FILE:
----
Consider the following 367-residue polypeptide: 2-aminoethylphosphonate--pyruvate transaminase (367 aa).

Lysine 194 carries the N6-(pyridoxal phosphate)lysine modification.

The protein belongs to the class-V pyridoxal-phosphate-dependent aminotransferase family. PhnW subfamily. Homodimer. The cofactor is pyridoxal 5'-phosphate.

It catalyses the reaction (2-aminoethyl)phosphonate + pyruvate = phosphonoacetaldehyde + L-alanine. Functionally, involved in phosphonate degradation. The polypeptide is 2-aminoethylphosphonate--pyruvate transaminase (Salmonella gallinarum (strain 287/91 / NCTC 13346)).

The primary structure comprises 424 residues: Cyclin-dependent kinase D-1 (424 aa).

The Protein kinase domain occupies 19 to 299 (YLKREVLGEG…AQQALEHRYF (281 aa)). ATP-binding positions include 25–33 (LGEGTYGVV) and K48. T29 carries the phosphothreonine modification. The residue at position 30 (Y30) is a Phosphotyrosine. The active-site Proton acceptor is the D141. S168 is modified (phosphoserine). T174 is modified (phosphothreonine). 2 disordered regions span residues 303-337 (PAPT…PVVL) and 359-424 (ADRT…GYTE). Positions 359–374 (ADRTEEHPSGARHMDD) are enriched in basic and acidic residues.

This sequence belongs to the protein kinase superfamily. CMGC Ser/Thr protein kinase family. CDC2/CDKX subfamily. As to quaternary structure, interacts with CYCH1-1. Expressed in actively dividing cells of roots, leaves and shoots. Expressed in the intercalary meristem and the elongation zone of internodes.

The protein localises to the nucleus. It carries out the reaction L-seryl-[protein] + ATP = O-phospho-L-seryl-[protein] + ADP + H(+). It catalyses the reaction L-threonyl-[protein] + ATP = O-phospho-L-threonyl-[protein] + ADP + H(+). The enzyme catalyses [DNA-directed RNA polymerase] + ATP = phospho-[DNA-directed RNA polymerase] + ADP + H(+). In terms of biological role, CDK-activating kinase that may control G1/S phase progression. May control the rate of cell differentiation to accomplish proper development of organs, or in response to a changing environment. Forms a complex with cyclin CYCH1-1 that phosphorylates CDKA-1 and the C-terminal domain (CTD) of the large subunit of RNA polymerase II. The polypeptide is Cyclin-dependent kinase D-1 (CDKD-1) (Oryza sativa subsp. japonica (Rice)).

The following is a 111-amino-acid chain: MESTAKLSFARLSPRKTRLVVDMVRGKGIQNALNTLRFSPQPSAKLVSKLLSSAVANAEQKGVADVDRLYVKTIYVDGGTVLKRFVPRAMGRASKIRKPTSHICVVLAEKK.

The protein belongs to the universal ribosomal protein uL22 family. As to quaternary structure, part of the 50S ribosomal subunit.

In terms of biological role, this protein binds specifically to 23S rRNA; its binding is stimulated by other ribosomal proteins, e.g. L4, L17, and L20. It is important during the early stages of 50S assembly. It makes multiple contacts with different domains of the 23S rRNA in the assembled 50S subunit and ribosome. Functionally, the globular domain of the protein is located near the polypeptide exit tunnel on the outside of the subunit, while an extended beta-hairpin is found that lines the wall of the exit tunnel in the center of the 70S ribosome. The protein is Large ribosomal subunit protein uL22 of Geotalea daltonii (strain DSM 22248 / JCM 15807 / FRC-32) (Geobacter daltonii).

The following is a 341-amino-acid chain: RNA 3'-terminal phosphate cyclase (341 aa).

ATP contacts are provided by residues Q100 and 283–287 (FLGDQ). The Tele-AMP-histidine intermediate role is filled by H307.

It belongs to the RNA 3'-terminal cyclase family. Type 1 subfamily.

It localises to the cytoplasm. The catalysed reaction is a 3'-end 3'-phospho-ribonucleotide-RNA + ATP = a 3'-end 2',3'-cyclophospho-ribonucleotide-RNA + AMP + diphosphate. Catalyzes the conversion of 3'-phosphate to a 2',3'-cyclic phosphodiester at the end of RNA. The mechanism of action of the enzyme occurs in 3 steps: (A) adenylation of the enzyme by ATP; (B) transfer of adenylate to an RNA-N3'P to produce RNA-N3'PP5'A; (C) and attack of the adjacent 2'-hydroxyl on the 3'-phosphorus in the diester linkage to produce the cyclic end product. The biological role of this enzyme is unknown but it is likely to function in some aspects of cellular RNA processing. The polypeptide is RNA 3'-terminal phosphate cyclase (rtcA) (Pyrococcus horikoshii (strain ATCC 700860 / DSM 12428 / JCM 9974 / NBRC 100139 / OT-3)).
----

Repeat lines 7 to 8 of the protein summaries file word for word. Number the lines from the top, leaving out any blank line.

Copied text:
This sequence belongs to the protein kinase superfamily. CMGC Ser/Thr protein kinase family. CDC2/CDKX subfamily. As to quaternary structure, interacts with CYCH1-1. Expressed in actively dividing cells of roots, leaves and shoots. Expressed in the intercalary meristem and the elongation zone of internodes.

The protein localises to the nucleus. It carries out the reaction L-seryl-[protein] + ATP = O-phospho-L-seryl-[protein] + ADP + H(+). It catalyses the reaction L-threonyl-[protein] + ATP = O-phospho-L-threonyl-[protein] + ADP + H(+). The enzyme catalyses [DNA-directed RNA polymerase] + ATP = phospho-[DNA-directed RNA polymerase] + ADP + H(+). In terms of biological role, CDK-activating kinase that may control G1/S phase progression. May control the rate of cell differentiation to accomplish proper development of organs, or in response to a changing environment. Forms a complex with cyclin CYCH1-1 that phosphorylates CDKA-1 and the C-terminal domain (CTD) of the large subunit of RNA polymerase II. The polypeptide is Cyclin-dependent kinase D-1 (CDKD-1) (Oryza sativa subsp. japonica (Rice)).